HOUCK: Something you probably never had to do. But the officer is fighting for his life with another man -- and an armed man. HILL: Harry -- Harry, I'm just trying to have a conversation about

Black Lives Matter. If you'd let me finish you'd understand we're not even disagreeing on this point. And so we can agree sometimes.


HILL: So what I'm saying is that when you look at the response, part of it is that people are frustrated by the initial part of the case. People are questioning the second round of shots. There are questions. But you made the exact observation, you don't see a lot of protests. That doesn't mean that they're not happening. The national conversation has shifted. In 2015, it was really important to talk about black lives and suddenly when the media doesn't put as much attention on it, it doesn't mean that people aren't still protesting this.

CAMEROTA: But what does that mean? But then what does the protests look like?

HILL: It means -- it means they're still organizing. People are --

HOUCK: Do you want to explain the second shots?

HILL: People are --

CAMEROTA: Not yet, Harry. Go ahead.

HILL: People are still organizing. People are still resisting. People are still on the ground. People are still -- black people are still fights for the value of black lives, even if mainstream outlets aren't talking about i.

CAMEROTA: But is it a quieter protest now?

HILL: I don't think it's a quieter protest. I think it's a different kind of protest. You know, two years ago people said, Black Lives Matter only complain, they only march, which was never true. They've always been doing other thing. But now you see Black Lives Matter in the movement for black lives all around the country, changing policy, getting people elected, asking for structural changes.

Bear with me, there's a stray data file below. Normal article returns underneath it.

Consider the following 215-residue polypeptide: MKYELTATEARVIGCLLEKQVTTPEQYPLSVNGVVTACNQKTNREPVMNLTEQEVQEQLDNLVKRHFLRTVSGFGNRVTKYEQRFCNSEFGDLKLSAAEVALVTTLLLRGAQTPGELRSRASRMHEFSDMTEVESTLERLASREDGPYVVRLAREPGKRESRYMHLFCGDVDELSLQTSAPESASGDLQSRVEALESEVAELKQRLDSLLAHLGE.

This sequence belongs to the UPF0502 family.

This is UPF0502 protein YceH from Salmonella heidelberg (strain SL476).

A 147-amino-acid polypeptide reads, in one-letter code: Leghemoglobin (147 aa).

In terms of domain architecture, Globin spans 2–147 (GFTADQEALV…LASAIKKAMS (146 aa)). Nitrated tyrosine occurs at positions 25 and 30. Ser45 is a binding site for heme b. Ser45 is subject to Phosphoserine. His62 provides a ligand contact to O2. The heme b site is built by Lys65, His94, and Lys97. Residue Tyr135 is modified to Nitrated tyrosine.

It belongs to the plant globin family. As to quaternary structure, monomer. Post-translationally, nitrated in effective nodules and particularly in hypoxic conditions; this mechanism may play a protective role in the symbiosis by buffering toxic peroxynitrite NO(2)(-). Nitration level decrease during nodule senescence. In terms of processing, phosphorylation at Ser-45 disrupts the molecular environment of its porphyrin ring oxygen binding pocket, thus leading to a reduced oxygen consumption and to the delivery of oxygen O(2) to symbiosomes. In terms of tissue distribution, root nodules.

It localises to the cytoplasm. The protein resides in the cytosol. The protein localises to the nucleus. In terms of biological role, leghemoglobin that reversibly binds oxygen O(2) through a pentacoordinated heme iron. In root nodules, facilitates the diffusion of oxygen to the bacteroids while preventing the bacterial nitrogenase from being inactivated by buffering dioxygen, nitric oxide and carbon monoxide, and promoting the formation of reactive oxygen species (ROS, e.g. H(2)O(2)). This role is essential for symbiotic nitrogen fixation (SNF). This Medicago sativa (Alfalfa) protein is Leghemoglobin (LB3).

I was at a drug policy conference two weeks ago in Atlanta with the Drug Policy Alliance where one of the founders of Black Lives Matter was talking about structural change so that we can reduce the risk, so we can reduce these incidents. It's a different conversation.

[08:50:01] CAMEROTA: Harry, I know you wanted to make a point. Last word.

HOUCK: Right. Well, I -- you know, I think level heads are prevailing now. And the fact that the officers had to shoot him a second time was clear that the fact that the officers still did not feel that their -- that the danger was eliminated and they had to fire a second time. And I believe they -- they were correct there. And -- and --

CAMEROTA: Well, I mean, you know, and a fifth and a sixth, and a fourth, and a firth and a sixth.

HOUCK: Well, you know, I mean, listen, the guy has got a gun for crying out loud, all right? I mean what have we go to do? I mean Black Lives Matters' got to have a dead cop first before they have a dead perpetrator. So that's -- that's the issue here. And I think it's totally ridiculous. And we're going to see the same thing we've seen with the Baltimore Six. These officers are going to be exonerated and in the end they will never go to jail because they acted properly.

CAMEROTA: OK. We'll see if that prediction holding up.

Harry, Marc, thank you very much for making your points.


CUOMO: All right, what a story this is. NBA star Isaiah Thomas overcoming unimaginable grief, but it's inspiring him on the court. It is a story you've just got to watch.

CAMEROTA: But first, we do have a quick programing note. Tonight at CNN -- at 10:00, CNN's original series "Soundtracks" looked at how the Kent State shooting and the Vietnam War inspired politically-driven songs. Here's a look.


UNIDENTIFIED MALE: Neil and I were at a friend's house. The friend came back with that magazine cover of the girl kneeling over the kid in the pool of blood, that look on her face like, why? And I watched Neil look at it, and I watched it hit him. And I watched him pick up the guitar and write "Ohio."

NEIL YOUNG, MUSICIAN, (singing): Ten soldiers and Nixon come and we're finally on our own. This summer I hear the drum and four dead in Ohio.

UNIDENTIFIED MALE: And I called Nash and said, get a studio right now.

GRAHAM NASH: I said, David, you sound intense. What's going on? And he goes, well, wait until you heard this song "Ohio" that Neil just wrote.



[08:55:43] CUOMO: What a story about an NBA star taking it to a higher level during one of the lowest moments of his life. We're talking about Boston Celtics star Isaiah Thomas. He's on an probable run toward a title, even after the loss of his sister. Who's telling us this story? Someone new to the CNN family. Kaylee Hartung joins us now with it.